By Carolyn Berardino
It was Friday afternoon on October 5, 1973, when 8-year-old Debra Lynn Makel got off the bus down the street from her home in Rices Landing, Pennsylvania. Her two older brothers, ages 10 and 11, usually rode the bus with her, but on this day, they wanted to sell magazines door to door for a school fundraiser, so they were given permission to walk the less than two miles home. The Makel children were used to letting themselves in the house until their mom came home about an hour later from her job at a clothing factory in nearby Nemacolin.
Debbie got to her house and threw her books inside, along with her coat and key, leaving them on a table as usual. Her brothers arrived home, and when she wasn’t there, they figured she was outside with the neighborhood kids on the warm, sunny fall day. The house was silent, and nothing was out of place. When her mom Charlotte came home, she assumed Debbie was playing outside too. Dinner was ready around 5:30 p.m., and Charlotte called Debbie inside. But she was nowhere to be found.
Charlotte and Duane Makel, a teacher and wrestling coach at Avella High School, searched the neighborhood, called friends, and drove around town, but there was no sign of Debbie. With growing concern, they called police.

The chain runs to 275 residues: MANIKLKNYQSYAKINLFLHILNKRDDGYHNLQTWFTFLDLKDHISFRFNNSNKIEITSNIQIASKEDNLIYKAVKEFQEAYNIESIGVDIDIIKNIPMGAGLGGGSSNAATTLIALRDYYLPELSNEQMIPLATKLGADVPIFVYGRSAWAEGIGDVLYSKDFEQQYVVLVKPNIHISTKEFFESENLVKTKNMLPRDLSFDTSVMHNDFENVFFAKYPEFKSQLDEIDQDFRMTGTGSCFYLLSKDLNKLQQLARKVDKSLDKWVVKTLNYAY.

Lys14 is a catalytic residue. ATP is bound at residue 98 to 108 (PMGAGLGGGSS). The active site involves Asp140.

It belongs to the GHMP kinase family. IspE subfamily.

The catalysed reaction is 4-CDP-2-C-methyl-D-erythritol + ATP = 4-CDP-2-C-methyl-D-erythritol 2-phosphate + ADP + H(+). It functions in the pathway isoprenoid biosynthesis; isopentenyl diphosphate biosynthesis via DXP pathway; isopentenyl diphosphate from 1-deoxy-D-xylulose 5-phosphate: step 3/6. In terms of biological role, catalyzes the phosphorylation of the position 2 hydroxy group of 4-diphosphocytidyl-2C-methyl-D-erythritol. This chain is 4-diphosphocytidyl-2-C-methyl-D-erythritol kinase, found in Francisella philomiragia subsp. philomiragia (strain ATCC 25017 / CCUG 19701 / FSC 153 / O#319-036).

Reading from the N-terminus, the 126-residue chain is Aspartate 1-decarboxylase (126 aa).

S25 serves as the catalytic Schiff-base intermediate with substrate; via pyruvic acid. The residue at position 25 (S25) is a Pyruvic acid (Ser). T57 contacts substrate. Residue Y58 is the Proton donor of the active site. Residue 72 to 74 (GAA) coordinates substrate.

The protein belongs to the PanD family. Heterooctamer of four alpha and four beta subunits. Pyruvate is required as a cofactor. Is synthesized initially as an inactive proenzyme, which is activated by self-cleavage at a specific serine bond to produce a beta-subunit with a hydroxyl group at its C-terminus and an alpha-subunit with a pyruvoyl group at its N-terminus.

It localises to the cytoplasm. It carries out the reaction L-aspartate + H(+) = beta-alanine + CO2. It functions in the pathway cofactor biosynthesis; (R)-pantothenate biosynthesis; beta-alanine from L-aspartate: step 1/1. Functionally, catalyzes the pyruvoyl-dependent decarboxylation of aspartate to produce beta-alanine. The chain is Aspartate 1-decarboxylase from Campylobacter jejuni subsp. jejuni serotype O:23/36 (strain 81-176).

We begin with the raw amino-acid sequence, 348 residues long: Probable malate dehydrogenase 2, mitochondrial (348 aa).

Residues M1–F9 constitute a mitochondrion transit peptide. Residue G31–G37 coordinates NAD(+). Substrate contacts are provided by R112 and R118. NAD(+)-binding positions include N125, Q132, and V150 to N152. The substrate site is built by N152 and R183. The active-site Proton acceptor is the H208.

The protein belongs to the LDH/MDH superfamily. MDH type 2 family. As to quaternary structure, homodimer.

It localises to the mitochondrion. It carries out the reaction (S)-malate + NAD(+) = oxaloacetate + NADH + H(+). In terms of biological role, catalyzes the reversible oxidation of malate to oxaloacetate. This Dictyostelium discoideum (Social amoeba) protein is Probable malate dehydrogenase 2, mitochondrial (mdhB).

An announcement was made at the Jefferson-Morgan High School football game down the road and spectators immediately left the game to start searching for the missing girl.
Law enforcement and volunteers continued to search for Debbie Saturday but turned up nothing. Sunday morning, two of Duane’s cousins, who had come to town to help in the search, spotted a green sock sticking out of some brush in the woods behind the Makel home. Debbie had been placed in a shallow grave, covered with sticks and debris. She had been sexually assaulted and strangled with twine.
Petite, blue-eyed Debbie loved to laugh and was the kind of girl to befriend the new student in school. She earned straight A’s and excelled in dance. Charlotte Makel told the Pittsburgh Post-Gazette, “When we had her, I think we did a really good job with her. We were proud of her. But you go to graduations and weddings and family things and you wonder, where would life be if it had been different? You never get past it, and you need to know what happened. Somebody out there has an answer, a clue that could help. I want [the killer] prosecuted. I want to know.”
In 2003, the killer’s DNA was extracted from evidence investigators sent to the police lab. The profile has been put into CODIS, but so far, there have been no matches.
If you have any information about this case, please contact the Pennsylvania State Police at (724) 627-6151.